The Bank of Japan’s ultra-loose monetary policy has made it an outlier among global central banks, which have been hiking rates in response to rising inflation. While this approach has helped stimulate the Japanese economy, it has also created a potential risk that some experts are increasingly concerned about – the possibility of a decade of repatriation.
As the only major central bank still pursuing a loose monetary policy, the Bank of Japan’s actions have resulted in a flood of cheap yen flowing into global markets. This has fueled investments in foreign assets, including bonds, by Japanese investors seeking higher yields. However, with other central banks now raising rates, the yield advantage of foreign assets is diminishing.
This could lead to a significant repatriation of funds back to Japan, as investors seek to take advantage of higher yields domestically. Such a repatriation wave could have far-reaching consequences for global markets, potentially causing bond yields to rise and putting pressure on other currencies. Additionally, it may disrupt the delicate balance that central banks have been trying to achieve in their efforts to normalize monetary policy.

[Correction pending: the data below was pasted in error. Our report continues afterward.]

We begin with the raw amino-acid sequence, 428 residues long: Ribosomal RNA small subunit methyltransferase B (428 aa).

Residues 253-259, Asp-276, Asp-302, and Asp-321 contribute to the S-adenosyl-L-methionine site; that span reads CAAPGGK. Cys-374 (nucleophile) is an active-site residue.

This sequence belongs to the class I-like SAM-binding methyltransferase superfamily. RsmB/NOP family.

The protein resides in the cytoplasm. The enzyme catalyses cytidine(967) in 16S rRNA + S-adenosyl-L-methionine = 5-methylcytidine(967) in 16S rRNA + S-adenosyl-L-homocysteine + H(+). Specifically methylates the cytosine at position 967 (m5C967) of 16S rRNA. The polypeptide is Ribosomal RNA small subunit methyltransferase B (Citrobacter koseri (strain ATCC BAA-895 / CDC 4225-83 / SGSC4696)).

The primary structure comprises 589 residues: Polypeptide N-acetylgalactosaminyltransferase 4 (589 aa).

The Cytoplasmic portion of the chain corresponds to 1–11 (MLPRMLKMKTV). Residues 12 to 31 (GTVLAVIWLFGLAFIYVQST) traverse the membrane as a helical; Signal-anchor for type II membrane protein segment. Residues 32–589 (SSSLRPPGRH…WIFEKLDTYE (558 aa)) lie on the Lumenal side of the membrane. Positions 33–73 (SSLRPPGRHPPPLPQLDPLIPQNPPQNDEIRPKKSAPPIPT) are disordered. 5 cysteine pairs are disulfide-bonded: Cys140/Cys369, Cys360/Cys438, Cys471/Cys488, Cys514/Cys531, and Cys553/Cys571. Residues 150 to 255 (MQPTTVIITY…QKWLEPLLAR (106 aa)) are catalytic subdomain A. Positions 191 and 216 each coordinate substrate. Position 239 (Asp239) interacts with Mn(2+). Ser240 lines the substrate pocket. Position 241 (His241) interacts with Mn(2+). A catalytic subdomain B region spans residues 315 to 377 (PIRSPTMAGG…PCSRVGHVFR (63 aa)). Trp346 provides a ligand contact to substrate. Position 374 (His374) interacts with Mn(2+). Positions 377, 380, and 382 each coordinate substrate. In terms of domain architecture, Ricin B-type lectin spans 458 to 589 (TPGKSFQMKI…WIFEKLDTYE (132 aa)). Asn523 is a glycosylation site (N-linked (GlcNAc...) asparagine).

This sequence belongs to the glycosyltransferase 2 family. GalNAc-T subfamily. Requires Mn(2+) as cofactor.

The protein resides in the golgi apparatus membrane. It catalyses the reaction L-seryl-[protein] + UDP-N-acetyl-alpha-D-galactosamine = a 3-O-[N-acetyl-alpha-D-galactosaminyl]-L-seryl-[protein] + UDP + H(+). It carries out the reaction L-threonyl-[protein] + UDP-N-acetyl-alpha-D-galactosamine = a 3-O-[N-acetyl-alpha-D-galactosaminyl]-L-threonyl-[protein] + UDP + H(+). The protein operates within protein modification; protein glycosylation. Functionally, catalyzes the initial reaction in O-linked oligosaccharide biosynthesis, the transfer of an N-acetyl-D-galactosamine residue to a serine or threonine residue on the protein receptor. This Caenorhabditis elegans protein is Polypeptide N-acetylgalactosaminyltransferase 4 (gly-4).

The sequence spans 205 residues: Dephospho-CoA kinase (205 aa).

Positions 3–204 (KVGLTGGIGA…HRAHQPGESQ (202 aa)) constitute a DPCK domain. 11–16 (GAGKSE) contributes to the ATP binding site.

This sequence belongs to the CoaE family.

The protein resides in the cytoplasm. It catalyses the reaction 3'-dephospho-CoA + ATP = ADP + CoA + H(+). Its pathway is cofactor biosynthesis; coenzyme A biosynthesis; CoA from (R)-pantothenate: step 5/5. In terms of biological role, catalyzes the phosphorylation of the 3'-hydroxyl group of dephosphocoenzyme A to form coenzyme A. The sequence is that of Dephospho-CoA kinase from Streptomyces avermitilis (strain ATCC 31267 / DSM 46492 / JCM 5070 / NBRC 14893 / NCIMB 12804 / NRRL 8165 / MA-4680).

While the Bank of Japan’s ultra-loose monetary policy has helped support the Japanese economy in recent years, it is important to recognize the potential risks associated with such a strategy. As other central banks continue to tighten monetary policy, the possibility of a decade of repatriation looms large. It is a risk that experts are increasingly worried about, as it could have significant implications for global markets and the stability of the financial system.